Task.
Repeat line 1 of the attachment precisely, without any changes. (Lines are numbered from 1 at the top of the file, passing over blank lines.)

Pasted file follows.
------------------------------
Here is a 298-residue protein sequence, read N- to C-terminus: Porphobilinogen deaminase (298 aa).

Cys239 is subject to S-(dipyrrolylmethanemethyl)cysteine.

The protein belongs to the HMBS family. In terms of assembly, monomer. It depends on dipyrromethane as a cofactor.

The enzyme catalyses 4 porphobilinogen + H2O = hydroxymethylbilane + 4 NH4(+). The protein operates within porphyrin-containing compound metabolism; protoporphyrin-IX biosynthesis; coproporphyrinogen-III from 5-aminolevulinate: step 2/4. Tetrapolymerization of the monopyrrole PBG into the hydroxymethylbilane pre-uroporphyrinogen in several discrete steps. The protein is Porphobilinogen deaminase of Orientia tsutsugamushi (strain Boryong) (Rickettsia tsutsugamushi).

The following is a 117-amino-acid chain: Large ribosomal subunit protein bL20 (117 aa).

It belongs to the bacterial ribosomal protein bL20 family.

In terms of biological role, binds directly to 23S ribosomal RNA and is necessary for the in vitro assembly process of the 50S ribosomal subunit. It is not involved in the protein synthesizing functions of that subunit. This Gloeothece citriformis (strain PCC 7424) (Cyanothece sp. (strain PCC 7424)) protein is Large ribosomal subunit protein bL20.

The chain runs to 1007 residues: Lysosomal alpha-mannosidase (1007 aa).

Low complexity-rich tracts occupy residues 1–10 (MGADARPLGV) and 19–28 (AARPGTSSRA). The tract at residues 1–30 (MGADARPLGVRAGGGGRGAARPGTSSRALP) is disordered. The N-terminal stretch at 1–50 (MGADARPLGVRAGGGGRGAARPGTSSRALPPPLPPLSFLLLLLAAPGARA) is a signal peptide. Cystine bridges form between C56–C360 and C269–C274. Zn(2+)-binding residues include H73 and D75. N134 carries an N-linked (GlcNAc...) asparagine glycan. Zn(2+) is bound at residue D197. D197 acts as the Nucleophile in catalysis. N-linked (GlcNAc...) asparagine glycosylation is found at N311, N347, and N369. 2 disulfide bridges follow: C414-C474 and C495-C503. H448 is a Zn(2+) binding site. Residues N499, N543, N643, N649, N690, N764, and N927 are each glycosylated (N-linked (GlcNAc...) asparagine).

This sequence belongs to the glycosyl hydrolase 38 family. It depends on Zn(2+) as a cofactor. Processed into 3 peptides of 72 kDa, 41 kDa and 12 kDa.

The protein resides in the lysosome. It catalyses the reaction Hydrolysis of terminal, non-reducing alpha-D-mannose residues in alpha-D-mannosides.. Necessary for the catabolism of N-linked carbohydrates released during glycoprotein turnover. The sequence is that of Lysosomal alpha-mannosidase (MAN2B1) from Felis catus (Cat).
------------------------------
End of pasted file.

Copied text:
Here is a 298-residue protein sequence, read N- to C-terminus: Porphobilinogen deaminase (298 aa).